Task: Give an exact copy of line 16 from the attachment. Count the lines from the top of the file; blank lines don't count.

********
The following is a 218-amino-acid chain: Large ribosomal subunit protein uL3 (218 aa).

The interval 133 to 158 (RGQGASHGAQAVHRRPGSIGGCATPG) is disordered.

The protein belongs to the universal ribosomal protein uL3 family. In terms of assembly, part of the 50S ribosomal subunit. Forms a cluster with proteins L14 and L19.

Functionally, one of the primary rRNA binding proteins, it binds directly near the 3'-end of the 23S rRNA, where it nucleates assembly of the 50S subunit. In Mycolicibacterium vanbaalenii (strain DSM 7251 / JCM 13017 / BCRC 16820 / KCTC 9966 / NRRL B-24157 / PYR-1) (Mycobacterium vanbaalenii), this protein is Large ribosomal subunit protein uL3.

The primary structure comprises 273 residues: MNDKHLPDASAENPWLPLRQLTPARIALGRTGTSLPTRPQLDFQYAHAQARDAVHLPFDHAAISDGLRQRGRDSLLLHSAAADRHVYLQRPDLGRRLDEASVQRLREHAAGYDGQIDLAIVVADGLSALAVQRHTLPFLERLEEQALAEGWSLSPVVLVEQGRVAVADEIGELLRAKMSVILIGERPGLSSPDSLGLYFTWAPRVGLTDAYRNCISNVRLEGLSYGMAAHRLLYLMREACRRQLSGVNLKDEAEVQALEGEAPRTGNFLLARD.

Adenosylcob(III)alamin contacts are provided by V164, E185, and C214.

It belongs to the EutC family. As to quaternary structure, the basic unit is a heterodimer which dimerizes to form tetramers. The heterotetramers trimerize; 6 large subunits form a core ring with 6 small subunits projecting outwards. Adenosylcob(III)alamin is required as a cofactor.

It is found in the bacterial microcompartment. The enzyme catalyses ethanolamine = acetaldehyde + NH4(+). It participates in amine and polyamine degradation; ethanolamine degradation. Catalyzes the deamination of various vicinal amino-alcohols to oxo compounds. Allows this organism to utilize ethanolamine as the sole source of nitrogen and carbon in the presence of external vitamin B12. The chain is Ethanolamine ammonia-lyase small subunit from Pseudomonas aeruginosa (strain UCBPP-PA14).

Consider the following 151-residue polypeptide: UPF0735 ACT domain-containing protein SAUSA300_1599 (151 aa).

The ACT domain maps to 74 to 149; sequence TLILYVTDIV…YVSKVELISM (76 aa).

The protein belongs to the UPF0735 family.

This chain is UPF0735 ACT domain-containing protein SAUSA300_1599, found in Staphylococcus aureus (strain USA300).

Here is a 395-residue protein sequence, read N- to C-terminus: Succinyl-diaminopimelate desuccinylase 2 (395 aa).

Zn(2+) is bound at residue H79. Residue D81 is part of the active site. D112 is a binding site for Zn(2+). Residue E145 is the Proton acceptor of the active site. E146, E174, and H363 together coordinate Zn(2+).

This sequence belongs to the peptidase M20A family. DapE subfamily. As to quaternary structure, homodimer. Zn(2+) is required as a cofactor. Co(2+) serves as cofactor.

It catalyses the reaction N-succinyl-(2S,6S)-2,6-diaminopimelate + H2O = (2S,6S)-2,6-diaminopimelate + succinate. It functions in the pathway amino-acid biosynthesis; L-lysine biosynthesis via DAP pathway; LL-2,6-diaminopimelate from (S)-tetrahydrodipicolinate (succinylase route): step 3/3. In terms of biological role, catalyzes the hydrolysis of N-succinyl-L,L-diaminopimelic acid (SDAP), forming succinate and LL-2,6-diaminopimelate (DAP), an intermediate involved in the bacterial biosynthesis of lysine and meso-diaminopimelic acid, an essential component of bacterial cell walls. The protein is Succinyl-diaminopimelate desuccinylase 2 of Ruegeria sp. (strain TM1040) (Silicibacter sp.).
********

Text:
It catalyses the reaction N-succinyl-(2S,6S)-2,6-diaminopimelate + H2O = (2S,6S)-2,6-diaminopimelate + succinate. It functions in the pathway amino-acid biosynthesis; L-lysine biosynthesis via DAP pathway; LL-2,6-diaminopimelate from (S)-tetrahydrodipicolinate (succinylase route): step 3/3. In terms of biological role, catalyzes the hydrolysis of N-succinyl-L,L-diaminopimelic acid (SDAP), forming succinate and LL-2,6-diaminopimelate (DAP), an intermediate involved in the bacterial biosynthesis of lysine and meso-diaminopimelic acid, an essential component of bacterial cell walls. The protein is Succinyl-diaminopimelate desuccinylase 2 of Ruegeria sp. (strain TM1040) (Silicibacter sp.).